Possible La Niña Effects on Tahoe Winter Difficult to Predict

Posted On: Oct. 04 - 2016
Written by Meghan Herbst  


Skiers and riders enjoy a snowy ride up Red Dog at Squaw Valley last winter, photo by Andrew Marshall

The Pacific Ocean can be temperamental. One year the waters along the equator warm rapidly, bringing trade winds to a halt, and the next year waters in the western Pacific warm so disproportionately that a massive difference in pressure sets up between its eastern and western halves, causing deep, cold ocean water along the coast of South America to rise to the surface and feed the pressure differential an atmospheric equivalent of Muscle Milk. 

This year, we can expect Muscle Milk. But, according to meteorologist Elizabeth Austin, that doesn’t necessarily mean anything grand for Tahoe. 

“With Tahoe it’s flip-a-coin time,” says Austin, the founder and president of WeatherExtreme Ltd. based in Incline Village. She predicts a winter season of above-average temperatures and typical amounts of rain and snow. 

The National Oceanic and Atmospheric Administration (NOAA) places the likelihood of a La Niña event developing this winter at 55 to 60 percent. 

During a typical La Niña season, the northwest United States receives cold weather with an increase in precipitation—the opposite of El Niño’s effects—while the southwest United States is more likely to invite warm and dry winter weather. 

Lake Tahoe inhabits the borderland between these two atmospheric setups, making this winter difficult to predict. 

“The line is running right through Tahoe,” Austin says. “We’re expecting just an equal chance of a normal season.”  

The buildup to the 2015 El Niño event saw mass publicity and produced some exciting predictions, including the possibility of an above-average snowpack for the Sierra Nevada. But last winter’s showing underwhelmed local meteorologists. 

Randall Osterhuber is a researcher at the Central Sierra Snow Lab (CSSL), a UC Berkeley research facility located on Donner Summit. The CSSL measures and studies snowpack trends in the Sierra Nevada, in addition to research in snow physics, hydrology, climatology and instrument design. 

“For the Tahoe latitudes there is really no correlation between winter weather and the ENSO (El Niño or La Niña) events. Here our data splits almost fifty-fifty,” says Osterhuber. “The real story is how people continue to think that there is.”

A quick Internet search reveals over 1,000 news articles on last season’s highly anticipated El Niño and its relationship to Lake Tahoe between June 2015 and May 2016.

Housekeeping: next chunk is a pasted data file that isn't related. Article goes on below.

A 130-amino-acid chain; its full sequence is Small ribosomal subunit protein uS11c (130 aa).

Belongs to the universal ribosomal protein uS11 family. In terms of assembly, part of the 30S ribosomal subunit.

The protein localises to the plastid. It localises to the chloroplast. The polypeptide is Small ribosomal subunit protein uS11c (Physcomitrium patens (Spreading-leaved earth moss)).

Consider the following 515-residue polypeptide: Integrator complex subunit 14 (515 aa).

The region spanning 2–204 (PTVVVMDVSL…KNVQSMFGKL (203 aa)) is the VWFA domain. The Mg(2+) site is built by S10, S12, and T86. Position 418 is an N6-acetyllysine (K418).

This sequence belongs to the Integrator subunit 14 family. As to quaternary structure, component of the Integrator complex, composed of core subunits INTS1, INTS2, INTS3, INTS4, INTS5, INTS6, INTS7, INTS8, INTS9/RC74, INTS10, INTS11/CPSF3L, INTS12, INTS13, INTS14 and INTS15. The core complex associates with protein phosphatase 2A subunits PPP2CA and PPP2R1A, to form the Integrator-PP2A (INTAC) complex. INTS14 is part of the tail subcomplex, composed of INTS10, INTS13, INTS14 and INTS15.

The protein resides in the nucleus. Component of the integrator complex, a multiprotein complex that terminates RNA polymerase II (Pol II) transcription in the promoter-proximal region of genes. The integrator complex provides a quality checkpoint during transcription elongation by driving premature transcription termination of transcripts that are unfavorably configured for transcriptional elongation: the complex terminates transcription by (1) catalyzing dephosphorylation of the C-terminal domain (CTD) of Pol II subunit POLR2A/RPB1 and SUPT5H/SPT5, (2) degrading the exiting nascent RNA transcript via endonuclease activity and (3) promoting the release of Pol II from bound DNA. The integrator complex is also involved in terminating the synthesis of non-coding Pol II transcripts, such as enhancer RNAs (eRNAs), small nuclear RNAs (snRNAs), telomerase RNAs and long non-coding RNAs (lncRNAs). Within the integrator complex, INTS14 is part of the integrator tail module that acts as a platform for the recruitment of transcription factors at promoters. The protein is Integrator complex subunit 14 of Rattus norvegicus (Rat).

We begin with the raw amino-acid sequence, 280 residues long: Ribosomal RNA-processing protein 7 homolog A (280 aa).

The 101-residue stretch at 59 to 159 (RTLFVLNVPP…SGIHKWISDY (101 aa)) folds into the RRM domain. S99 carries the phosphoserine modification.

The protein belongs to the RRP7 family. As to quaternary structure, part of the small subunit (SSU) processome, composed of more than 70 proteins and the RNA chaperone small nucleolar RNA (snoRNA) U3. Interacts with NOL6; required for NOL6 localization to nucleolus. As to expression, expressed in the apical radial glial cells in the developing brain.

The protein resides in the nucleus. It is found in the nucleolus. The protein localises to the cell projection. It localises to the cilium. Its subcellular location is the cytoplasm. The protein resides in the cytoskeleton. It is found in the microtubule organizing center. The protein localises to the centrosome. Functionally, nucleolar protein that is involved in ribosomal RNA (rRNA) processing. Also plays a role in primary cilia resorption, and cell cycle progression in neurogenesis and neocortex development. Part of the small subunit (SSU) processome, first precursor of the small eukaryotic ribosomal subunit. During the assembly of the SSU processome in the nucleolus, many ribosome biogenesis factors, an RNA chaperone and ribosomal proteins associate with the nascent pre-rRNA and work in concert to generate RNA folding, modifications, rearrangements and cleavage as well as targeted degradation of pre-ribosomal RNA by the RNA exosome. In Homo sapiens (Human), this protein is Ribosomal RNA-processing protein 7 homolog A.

Osterhuber says that other trends, not directly related to El Niño or La Niña events, are beginning to come out in the data.

“We’re definitely seeing a higher and higher percentage of our annual precipitation in liquid form rather than solid. When [CSSL] was built in 1946 it was not placed at an elevation to be a marker for rising snowlines,” he says. 

July marked the 15th straight month of record-high global temperatures, an unprecedented streak in the history of recorded weather data. Osterhuber says that temperatures on Donner Summit had never “even come close” to hitting 100 degrees Fahrenheit, but in 2015 they climbed to 98.5 degrees for two days in a row. 

“We look at these extremes, and extremes are more than anecdotal when you have a long record,” says Osterhuber. 

Rising temperatures and sea levels, as well as an increase in severe weather and flooding, may be imminent for many regions of the world, but this does not necessarily mean the public is paying attention.

Paul Slovic is a risk-assessment psychologist and professor at University of Oregon. He studies how individuals and collective groups of people analyze, assess and react to threats. 

“Many people now are aware of and concerned about climate change. But they don’t take any actions to reduce their impacts because climate changes are fuzzy and seem distant from them in time and space,” Slovic says. “In addition, they think their efforts won’t make a real difference, except to inconvenience them or cost them money. Winter forecasts, on the other hand, hit close to home and feel likely to impact them directly.”

For Tahoe, the annual snowpack does, in fact, impact local businesses and the tourism sector at large, which is why many local resorts are scrambling to improve summer recreation opportunities. 

Osterhuber knows one thing for sure: “There’s nobody on the planet that knows what this next winter is going to bring.”